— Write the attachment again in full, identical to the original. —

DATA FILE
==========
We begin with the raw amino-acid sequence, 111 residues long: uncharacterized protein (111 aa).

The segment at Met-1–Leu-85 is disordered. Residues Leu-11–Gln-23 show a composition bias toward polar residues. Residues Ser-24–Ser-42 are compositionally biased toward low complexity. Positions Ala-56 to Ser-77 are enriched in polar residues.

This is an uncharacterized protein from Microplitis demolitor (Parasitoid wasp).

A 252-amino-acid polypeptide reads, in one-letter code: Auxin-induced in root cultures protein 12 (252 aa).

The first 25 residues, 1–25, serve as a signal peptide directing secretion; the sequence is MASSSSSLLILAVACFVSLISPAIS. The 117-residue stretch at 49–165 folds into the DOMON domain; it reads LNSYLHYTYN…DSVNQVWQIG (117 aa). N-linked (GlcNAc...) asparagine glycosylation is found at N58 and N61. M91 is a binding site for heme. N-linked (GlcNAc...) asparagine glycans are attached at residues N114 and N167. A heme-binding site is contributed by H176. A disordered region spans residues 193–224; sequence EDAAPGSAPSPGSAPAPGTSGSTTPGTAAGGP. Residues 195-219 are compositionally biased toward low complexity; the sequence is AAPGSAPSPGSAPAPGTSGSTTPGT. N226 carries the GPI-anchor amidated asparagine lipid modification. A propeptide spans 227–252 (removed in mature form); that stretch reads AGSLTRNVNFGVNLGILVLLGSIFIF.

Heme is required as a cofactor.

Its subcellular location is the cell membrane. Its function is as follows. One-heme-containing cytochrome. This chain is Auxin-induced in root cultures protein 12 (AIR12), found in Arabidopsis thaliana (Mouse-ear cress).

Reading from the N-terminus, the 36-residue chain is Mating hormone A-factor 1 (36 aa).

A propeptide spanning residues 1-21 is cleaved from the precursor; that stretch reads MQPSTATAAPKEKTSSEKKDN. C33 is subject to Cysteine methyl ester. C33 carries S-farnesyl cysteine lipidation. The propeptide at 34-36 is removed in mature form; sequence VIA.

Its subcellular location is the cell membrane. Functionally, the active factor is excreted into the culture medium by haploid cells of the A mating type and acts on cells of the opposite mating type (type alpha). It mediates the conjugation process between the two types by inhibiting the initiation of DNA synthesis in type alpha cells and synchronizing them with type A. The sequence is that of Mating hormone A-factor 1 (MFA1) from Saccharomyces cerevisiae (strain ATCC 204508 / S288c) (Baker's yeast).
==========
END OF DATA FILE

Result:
We begin with the raw amino-acid sequence, 111 residues long: uncharacterized protein (111 aa).

The segment at Met-1–Leu-85 is disordered. Residues Leu-11–Gln-23 show a composition bias toward polar residues. Residues Ser-24–Ser-42 are compositionally biased toward low complexity. Positions Ala-56 to Ser-77 are enriched in polar residues.

This is an uncharacterized protein from Microplitis demolitor (Parasitoid wasp).

A 252-amino-acid polypeptide reads, in one-letter code: Auxin-induced in root cultures protein 12 (252 aa).

The first 25 residues, 1–25, serve as a signal peptide directing secretion; the sequence is MASSSSSLLILAVACFVSLISPAIS. The 117-residue stretch at 49–165 folds into the DOMON domain; it reads LNSYLHYTYN…DSVNQVWQIG (117 aa). N-linked (GlcNAc...) asparagine glycosylation is found at N58 and N61. M91 is a binding site for heme. N-linked (GlcNAc...) asparagine glycans are attached at residues N114 and N167. A heme-binding site is contributed by H176. A disordered region spans residues 193–224; sequence EDAAPGSAPSPGSAPAPGTSGSTTPGTAAGGP. Residues 195-219 are compositionally biased toward low complexity; the sequence is AAPGSAPSPGSAPAPGTSGSTTPGT. N226 carries the GPI-anchor amidated asparagine lipid modification. A propeptide spans 227–252 (removed in mature form); that stretch reads AGSLTRNVNFGVNLGILVLLGSIFIF.

Heme is required as a cofactor.

Its subcellular location is the cell membrane. Its function is as follows. One-heme-containing cytochrome. This chain is Auxin-induced in root cultures protein 12 (AIR12), found in Arabidopsis thaliana (Mouse-ear cress).

Reading from the N-terminus, the 36-residue chain is Mating hormone A-factor 1 (36 aa).

A propeptide spanning residues 1-21 is cleaved from the precursor; that stretch reads MQPSTATAAPKEKTSSEKKDN. C33 is subject to Cysteine methyl ester. C33 carries S-farnesyl cysteine lipidation. The propeptide at 34-36 is removed in mature form; sequence VIA.

Its subcellular location is the cell membrane. Functionally, the active factor is excreted into the culture medium by haploid cells of the A mating type and acts on cells of the opposite mating type (type alpha). It mediates the conjugation process between the two types by inhibiting the initiation of DNA synthesis in type alpha cells and synchronizing them with type A. The sequence is that of Mating hormone A-factor 1 (MFA1) from Saccharomyces cerevisiae (strain ATCC 204508 / S288c) (Baker's yeast).